The Bee; The present diseussion of
the suppression of crime together
with the proposal that the indetermi
nate sentence law be repealed is most
timely in the light of conditions not
only in Omaha but throughout the
United States.' All of the leading
newspapers and many of the officers
of the law and students oferimln
ology and social conditions ae ex
pressing themselves on the subject In
various ways and many are the sug
gestions ottered. The discussions
may lead to suppression of crime,
but the logical and just punishment
of criminals is the real solution of
the problem. x
Restitution should lie at the bottom
of all attempts to punish crime and
to reform criminals.
Restitution is the key-note of
Christian reformation. It is at the
root of tho law of Moses. Only in
comparatively recent years has pul
ing sentimentality combined with the
idea of the paramount Interest of
the sovereign destroyed the idea of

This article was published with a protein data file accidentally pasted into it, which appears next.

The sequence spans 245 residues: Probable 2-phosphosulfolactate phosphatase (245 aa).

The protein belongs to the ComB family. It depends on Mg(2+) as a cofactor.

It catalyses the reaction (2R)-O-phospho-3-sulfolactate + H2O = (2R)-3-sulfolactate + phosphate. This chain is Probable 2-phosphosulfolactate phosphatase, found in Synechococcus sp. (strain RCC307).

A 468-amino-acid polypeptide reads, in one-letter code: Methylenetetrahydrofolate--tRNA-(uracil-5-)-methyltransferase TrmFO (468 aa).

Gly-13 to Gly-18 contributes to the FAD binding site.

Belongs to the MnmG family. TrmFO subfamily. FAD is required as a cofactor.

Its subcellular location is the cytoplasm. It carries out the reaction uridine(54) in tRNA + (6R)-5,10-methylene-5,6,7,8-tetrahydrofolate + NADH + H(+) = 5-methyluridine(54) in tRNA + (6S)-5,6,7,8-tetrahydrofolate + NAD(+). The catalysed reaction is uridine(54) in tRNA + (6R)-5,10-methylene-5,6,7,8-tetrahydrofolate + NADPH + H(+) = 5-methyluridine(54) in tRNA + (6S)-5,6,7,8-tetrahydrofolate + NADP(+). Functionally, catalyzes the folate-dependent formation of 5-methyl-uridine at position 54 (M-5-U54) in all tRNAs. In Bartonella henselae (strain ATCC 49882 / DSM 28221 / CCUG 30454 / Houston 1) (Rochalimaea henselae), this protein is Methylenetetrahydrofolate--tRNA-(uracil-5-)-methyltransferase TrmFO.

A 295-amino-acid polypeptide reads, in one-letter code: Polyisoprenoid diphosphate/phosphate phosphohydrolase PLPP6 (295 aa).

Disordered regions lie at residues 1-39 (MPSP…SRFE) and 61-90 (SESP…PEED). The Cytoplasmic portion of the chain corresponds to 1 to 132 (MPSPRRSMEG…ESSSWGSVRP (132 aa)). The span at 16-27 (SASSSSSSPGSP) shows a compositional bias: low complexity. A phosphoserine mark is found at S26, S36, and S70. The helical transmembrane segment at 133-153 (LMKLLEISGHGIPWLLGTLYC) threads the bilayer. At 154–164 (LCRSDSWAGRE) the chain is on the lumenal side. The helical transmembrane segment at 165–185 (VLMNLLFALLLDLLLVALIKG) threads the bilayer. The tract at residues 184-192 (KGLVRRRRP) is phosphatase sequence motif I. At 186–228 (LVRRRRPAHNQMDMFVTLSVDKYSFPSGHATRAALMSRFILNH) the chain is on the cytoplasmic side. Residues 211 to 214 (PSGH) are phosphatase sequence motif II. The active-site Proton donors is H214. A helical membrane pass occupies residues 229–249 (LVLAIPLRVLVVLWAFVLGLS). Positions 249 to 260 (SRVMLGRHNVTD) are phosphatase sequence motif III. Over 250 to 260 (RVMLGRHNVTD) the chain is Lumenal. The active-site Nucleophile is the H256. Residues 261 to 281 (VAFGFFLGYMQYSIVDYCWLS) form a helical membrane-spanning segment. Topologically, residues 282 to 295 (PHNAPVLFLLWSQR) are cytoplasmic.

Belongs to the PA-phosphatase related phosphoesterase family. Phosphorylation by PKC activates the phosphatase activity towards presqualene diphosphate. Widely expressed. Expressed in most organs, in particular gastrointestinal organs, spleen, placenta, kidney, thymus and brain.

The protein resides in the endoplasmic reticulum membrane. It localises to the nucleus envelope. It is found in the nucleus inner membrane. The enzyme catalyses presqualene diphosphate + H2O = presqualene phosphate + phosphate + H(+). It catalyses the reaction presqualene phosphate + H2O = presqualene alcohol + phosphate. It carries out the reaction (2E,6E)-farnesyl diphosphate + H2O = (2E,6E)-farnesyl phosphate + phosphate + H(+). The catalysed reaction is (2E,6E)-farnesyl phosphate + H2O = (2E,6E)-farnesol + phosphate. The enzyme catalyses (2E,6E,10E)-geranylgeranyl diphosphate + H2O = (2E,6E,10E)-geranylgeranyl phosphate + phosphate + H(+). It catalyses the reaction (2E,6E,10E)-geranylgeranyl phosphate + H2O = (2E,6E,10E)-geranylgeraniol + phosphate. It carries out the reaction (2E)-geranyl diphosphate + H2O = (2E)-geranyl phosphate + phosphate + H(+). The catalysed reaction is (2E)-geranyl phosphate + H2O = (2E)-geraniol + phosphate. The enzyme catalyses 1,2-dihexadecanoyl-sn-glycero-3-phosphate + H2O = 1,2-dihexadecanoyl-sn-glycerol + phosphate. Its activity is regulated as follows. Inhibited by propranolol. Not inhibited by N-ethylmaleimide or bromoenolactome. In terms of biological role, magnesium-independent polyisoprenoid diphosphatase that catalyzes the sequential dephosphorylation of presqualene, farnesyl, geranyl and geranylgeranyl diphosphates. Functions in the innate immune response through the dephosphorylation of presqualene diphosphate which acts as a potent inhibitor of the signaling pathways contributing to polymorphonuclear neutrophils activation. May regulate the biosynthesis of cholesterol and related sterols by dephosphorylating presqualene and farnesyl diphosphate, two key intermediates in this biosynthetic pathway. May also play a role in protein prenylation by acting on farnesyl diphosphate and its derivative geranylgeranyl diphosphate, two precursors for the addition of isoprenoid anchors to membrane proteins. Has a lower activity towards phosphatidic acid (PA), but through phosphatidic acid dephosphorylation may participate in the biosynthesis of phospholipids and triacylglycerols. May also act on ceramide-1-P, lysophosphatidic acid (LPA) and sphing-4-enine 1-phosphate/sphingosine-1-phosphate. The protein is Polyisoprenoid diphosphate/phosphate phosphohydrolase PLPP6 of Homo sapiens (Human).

restitution as the principal element
of the punishment of crime under
the laws of the Anglo-Saxon and
their ancestors. The foundation of
punishment under the English com
mon law was restitution.
Let the thief restore that which he
has stolen. Let the murderer sup
port the family he has made father
less. Let the man guilty of mayhem
pay the damage he has worked upon
his victim. When our, laws require
these things before the criminal be
paroled or pardoned then will the
young men and beys be more in
clined to turn from ways which lead
to nrison.
There is nothing in the constitu
tion of Nebraska which will prevent